April 10, 2012

"Service is the Rent We Pay for the Privilege of Living on This Earth" - Shirley Chilsom

This weeks blog (due to grading and the holiday) is from the vault.  Enjoy...

Mandatory Service seems like an oxymoron, in the sense that one is being forced to perform or participate in what is generally perceived to be an inherently voluntary act. However, when it comes to service learning in schools or in urban communities, one can see that there is a strong need to for youth to reach out to either their own population or populations in which they share common boundaries. These youth perhaps might otherwise not be engaged in learning about their communities or the inhabitants, if service was not a part of their school curriculum, religious or non-profit organizations mission or purpose.

In my experience as Assistant Community Learning Program Director at the University of Chicago Laboratory High School, oftentimes I had to explain to sophomores from, in general, a higher socio-economic background, that their mandatory high school graduation requirement of two semesters (approximately 20 weeks) of service was required, but it was up to them to decide what type of service experience they wanted to perform (afterschool program, working with seniors, homeless, hospital setting, etc). Oftentimes I repeated a quote from Marianne Williamson which says “It is not up to you what you learn, but whether you learn through joy or pain.” Having to participate in service learning, regardless of your background, has been shown to raise academic performance, self esteem, connect students to their communities, and fosters an increased acceptance of diversity (Newman, Wehlage, Lamborn (1992), Blyth, Saito & Berkas (1997), Billig (2004)). Regardless of whether or not these students had previous experience with service through their churches or synagogues or other out of school organizations, creating a shared experience behind service for all of the sophomores concerning issues surrounding community, “isms” and social justice, really made their excursions into the community an overwhelming success. One of the major questions in examining this approach to service learning is – why did students respond to mandatory service more positively than many who have been required to perform service and had less than stellar results?

Service learning has the potential to transform lives. When people (especially high school students) are required to perform service, it is incumbent upon those who place the requirement or are stewards of the implementation of the requirements to make sure students are trained to be prepared for a vast array of experiences. When the adults are not trained correctly, the likelihood of students having a positive service learning experience is greatly reduced (Seitsinger, 2005). It is incumbent then that we as both researchers and educators make sure that when students are mandated to perform service, the adults are also mandated – mandated to undergo rigorous training in order for authentic service learning to occur. When we are diligent in our implementation of training adults to administer service learning programs, then the experiences of students are more likely to be positive, sustained and has the potential to be life altering experiences in which students will want to engage in for the rest of their lives.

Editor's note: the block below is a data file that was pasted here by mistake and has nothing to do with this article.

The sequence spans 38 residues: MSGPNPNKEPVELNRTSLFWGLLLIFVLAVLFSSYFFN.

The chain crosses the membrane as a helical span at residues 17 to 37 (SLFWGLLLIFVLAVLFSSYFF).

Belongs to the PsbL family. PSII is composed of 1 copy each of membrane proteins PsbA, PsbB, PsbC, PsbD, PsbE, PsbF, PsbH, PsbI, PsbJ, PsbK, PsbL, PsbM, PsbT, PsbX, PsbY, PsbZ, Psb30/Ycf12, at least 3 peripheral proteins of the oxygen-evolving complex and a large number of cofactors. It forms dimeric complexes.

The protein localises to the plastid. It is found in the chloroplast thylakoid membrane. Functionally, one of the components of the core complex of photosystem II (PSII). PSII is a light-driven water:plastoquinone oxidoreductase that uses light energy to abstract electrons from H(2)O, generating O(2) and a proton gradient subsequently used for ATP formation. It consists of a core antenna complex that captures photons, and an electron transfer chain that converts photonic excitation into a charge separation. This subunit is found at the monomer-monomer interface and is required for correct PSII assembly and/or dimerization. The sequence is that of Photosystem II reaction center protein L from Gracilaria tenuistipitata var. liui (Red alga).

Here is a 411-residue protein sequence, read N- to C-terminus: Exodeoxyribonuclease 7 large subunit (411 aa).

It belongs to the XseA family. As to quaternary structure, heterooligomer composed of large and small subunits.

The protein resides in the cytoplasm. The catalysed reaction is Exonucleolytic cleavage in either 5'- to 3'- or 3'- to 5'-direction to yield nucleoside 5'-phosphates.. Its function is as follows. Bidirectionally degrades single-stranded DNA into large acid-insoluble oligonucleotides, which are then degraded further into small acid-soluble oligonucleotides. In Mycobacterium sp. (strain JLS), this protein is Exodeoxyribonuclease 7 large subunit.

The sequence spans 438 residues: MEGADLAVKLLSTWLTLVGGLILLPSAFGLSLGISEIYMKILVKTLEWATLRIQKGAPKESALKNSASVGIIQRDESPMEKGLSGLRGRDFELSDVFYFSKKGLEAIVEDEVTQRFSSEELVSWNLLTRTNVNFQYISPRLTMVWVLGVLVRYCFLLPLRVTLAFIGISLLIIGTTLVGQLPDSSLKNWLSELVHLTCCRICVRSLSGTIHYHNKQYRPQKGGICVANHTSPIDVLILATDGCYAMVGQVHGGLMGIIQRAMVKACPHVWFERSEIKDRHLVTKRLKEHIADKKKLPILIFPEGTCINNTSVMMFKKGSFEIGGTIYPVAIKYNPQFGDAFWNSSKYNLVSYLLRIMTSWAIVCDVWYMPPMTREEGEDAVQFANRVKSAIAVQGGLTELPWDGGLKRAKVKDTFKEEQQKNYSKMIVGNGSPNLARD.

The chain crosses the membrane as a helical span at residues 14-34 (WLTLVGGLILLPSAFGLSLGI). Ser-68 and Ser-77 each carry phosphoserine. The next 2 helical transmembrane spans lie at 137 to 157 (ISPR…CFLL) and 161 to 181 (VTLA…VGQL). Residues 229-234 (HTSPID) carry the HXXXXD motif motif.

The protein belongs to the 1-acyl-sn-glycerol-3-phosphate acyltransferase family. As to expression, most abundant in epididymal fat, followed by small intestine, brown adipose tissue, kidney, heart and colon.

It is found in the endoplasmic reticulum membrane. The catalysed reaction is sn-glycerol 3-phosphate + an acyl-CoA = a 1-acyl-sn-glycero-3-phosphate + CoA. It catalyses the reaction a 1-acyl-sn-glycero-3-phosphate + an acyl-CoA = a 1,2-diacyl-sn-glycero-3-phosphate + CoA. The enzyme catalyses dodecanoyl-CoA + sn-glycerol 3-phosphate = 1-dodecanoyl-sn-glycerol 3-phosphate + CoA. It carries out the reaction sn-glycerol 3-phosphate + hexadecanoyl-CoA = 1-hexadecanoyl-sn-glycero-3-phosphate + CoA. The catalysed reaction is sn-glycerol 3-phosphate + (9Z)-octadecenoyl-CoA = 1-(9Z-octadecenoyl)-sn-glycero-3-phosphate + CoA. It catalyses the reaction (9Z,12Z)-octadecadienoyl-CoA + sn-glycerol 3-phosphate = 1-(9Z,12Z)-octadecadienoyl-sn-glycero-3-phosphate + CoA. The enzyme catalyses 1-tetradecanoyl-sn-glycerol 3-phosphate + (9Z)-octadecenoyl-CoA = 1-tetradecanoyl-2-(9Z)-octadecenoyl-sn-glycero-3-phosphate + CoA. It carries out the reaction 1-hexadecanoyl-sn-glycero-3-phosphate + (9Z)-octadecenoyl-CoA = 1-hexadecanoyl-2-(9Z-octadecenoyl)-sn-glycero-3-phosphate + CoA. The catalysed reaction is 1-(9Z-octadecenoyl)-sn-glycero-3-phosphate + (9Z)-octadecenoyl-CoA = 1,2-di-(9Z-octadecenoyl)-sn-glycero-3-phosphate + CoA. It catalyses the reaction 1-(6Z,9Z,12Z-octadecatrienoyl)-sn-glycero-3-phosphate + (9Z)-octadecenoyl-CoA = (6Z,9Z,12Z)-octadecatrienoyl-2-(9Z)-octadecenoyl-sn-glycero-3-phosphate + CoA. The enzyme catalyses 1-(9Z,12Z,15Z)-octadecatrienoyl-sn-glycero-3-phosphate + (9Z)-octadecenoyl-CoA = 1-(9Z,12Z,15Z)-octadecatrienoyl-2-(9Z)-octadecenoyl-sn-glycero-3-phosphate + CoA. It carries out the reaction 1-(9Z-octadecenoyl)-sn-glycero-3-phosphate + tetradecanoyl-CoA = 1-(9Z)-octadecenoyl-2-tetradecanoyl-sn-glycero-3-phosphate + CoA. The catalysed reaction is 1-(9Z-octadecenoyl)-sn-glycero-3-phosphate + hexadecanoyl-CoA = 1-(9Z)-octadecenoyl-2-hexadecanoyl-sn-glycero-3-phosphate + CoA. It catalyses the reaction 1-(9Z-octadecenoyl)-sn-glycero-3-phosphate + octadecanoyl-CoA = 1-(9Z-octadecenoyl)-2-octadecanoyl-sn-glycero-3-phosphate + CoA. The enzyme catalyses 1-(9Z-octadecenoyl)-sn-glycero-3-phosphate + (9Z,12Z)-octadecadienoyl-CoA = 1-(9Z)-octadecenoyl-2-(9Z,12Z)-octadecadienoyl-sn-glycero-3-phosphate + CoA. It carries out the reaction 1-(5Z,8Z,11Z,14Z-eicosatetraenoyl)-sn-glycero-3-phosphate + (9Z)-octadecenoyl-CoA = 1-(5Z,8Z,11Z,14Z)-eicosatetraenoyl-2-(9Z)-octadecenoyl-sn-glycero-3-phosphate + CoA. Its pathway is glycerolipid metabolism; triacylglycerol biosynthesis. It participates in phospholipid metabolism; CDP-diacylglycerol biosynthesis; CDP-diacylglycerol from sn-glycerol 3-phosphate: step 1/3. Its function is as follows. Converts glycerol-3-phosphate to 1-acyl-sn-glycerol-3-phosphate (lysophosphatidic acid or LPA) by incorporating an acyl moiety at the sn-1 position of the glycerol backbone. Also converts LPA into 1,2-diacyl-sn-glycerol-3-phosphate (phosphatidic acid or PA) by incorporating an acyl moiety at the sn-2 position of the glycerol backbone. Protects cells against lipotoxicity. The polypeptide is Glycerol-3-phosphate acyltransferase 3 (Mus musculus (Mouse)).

One of the final benefits to having mandatory service is the motivational effect. In short, students need positive reinforcement and positive examples of service in order to have a favorable impression of service. Being mandated to do service – especially when programs are of high quality and possess all of the characteristics of “successful” service (Seitsinger, 2005). While working at Lab, the positive effects on the students were many. I saw students who were afraid, skeptical and uncertain about themselves and what they had to contribute, blossom into confident, concerned and engaged budding community activist. In our program, one of the benefits which seemed to be an unintended consequence was that these students would discuss their experiences at home, with their parents and others, who in turn were in positions of authority and/or influence in the city or community. Therefore the engagement of their daughters/sons had a direct impact on their own visions of the city and the community which affected their professional practice (whether they were lawyers, doctors or university professors). It will be interesting to see as the mandate for service learning expands into public schools, how this mandate will affect family members and guardians of the student participants.

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